This feedback forum is designed to give readers a way to voice criticisms and compliments or ask questions about The Californian’s news coverage. Your questions may be edited for space and clarity.
Reader: I have read your March 17 editorial, "More evidence that education matters," and the March 17 Community Voices article written by county schools superintendent Mary Barlow, "Education has a new tool for transparency." I find it hard to believe that you are giving a round of applause to these people who just mismanaged and lost $19 million.
The reason Kern County has some of the worst public schools in the nation is because of these irresponsible people. If we continue to whitewash what has happened to our children under Mary's watch, then we deserve the high dropout rates and fewer college graduates.
Unfortunately the Kern County Superintendent of Schools is clearly living in La-La land when she should be out there trying to find out which employee or employees stole $19 million from the children of Kern County.
— William Guerrero
TBC: If those positive commentaries were representative of a hands-off, good-news-only approach to education coverage on our part, you might have a point. But as anyone who's been paying attention well knows, it's not.
We have been aggressively covering Kern County schools for years — graduation and expulsion data, test scores and personnel issues, both the achievements and the challenges. Our James Burger takes a penetrating look at the $19 million theft to which you refer in Sunday's Californian, so don't think for a moment it's escaped our attention.
Barlow wrote about two new programs that will make noteworthy improvements in the way we monitor our children's education. Our editorial re-emphasized education's role in transforming our local economy. No scandal, no cyber-theft, no lawsuit can change any of that.
— Robert Price, senior editor
Reader: In March 6's "Dear Kevin" letters to the editor, I believe The Californian neglected its responsibility to its readers. All of the letters, expressing the full spectrum of political viewpoint, were civil and respectful in their expression of dissent or agreement with others, except one. The letter titled "Dems must work for good of America" used the nonsense pejorative word "Dem-craps" to refer to Democrats.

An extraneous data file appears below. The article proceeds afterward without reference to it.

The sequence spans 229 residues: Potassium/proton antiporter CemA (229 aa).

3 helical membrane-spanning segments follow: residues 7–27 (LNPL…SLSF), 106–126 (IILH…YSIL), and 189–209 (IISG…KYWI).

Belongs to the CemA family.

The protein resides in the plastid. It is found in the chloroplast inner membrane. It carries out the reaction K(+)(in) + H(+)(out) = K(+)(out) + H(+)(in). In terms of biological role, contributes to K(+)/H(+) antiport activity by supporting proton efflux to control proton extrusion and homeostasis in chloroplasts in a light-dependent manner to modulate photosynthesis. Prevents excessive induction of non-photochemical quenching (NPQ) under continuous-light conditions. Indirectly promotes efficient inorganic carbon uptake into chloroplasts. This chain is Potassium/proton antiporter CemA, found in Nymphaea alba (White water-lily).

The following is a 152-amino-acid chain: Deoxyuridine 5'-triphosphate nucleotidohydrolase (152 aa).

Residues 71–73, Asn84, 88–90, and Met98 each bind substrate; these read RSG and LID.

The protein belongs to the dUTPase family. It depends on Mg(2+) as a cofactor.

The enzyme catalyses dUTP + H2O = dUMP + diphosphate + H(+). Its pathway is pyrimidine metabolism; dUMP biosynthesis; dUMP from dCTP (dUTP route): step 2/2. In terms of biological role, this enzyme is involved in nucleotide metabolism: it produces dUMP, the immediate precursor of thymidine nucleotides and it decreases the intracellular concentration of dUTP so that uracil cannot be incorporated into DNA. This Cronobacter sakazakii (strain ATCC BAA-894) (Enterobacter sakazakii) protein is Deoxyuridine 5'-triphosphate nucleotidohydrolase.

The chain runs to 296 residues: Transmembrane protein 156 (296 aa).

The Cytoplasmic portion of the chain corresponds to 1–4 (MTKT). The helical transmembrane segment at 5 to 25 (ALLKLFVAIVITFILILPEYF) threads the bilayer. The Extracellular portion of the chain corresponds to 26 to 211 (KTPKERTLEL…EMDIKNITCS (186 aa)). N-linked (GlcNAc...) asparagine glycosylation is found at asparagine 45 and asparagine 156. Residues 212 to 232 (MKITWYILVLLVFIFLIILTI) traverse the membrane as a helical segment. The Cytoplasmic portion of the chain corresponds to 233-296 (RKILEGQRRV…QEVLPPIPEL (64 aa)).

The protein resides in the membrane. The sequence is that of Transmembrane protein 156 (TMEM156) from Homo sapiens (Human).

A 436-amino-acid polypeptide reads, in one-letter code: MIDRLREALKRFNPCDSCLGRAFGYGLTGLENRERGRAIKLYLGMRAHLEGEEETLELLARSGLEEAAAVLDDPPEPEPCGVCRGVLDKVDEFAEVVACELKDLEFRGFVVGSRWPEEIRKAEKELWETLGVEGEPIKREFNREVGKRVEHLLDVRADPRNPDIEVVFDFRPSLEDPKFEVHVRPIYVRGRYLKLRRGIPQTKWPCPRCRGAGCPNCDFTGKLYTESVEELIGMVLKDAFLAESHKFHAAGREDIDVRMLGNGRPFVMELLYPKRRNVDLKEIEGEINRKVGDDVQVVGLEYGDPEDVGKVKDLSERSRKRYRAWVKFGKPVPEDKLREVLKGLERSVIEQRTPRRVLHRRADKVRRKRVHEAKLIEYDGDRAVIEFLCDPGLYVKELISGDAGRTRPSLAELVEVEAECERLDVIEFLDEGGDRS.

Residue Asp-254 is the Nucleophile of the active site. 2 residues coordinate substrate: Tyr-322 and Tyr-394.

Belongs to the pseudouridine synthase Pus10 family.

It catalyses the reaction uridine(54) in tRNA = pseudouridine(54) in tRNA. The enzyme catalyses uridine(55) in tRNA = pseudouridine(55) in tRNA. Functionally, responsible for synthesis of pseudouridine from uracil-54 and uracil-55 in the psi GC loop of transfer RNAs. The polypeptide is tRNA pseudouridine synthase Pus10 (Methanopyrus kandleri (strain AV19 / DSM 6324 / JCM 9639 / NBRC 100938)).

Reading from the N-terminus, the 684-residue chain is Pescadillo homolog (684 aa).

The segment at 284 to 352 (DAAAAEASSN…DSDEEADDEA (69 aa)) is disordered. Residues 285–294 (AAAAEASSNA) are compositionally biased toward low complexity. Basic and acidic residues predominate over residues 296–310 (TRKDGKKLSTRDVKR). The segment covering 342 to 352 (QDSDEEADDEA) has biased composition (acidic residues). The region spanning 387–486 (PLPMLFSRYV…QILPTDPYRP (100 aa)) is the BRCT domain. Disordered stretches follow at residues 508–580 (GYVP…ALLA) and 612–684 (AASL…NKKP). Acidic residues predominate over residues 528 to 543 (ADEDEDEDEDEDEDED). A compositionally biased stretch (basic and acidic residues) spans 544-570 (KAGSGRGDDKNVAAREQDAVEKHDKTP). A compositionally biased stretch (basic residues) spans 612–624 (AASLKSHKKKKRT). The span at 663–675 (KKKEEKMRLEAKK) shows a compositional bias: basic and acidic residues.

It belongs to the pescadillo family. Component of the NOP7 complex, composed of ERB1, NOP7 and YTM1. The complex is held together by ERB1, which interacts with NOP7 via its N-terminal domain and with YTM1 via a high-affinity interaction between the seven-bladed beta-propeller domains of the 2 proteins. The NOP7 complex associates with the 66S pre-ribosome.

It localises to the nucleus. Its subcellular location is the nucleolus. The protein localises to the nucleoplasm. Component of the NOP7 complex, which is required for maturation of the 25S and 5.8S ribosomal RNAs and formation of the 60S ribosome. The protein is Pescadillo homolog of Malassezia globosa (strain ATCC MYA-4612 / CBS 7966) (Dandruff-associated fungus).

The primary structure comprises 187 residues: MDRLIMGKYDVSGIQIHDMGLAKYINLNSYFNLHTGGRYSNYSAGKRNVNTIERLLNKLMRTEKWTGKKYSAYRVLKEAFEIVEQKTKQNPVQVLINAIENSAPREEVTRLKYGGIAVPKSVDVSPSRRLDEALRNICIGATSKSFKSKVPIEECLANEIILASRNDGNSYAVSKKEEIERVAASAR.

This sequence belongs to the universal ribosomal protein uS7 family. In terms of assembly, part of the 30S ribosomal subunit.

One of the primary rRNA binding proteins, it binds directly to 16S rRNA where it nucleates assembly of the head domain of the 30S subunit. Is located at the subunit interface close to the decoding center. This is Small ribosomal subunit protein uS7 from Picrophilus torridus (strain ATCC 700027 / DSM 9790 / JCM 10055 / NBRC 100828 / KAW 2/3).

Gratuitous school-yard name calling brings nothing of substance to her discussion. Maybe the writer would be happy if I referred to her as a "Rethuglican" or "Repugnant." The Californian, as moderator of the letters section, should either refuse to publish or at least remove this childish name calling that accomplishes nothing from submitted letters. If I want to read this vile stupid silliness that is ruining our ability to have a reasoned discussion, I have only to read the comments sections of any number of online sites. I expect more from The Californian.
— Mike Glinzak
TBC: You're completely correct. That abusive silliness has no place in the paper. We broke our own rules about name calling and criticism of a party or ideology without a very specific example. Mea culpa.
TBC: Our March 14 paper included an article about a rather distasteful incident in Kern County Superior Court, "Inmate smeared feces on himself in court Monday, authorities say." Not everyone was delighted to read it. Well, I suppose no one was delighted to read it, but there it was.
Reader: Well, that was important to let the community know about.
— Gary Beard
Reader: Why is this news? Come on! Why can't you report on the crime in communities? The fact that we are short officers to protect and serve the community? Real news.
— Chandra Beaty
TBC: When an inmate/defendant disrupts court proceedings, occupies the time of courtroom bailiffs and throws the court schedule into chaos, it's a story. When the reason is something as, um, unique as this, it's a somewhat bigger story.
I'm sorry the story grossed out so many people, but I will note that it was one of our better-performing online stories. That's not why our Jason Kotowski wrote it, though. Major inconveniences that affect hundreds of people demand attention. Had we not, I might be answering Sound Off complaints asking how we could have possibly missed it.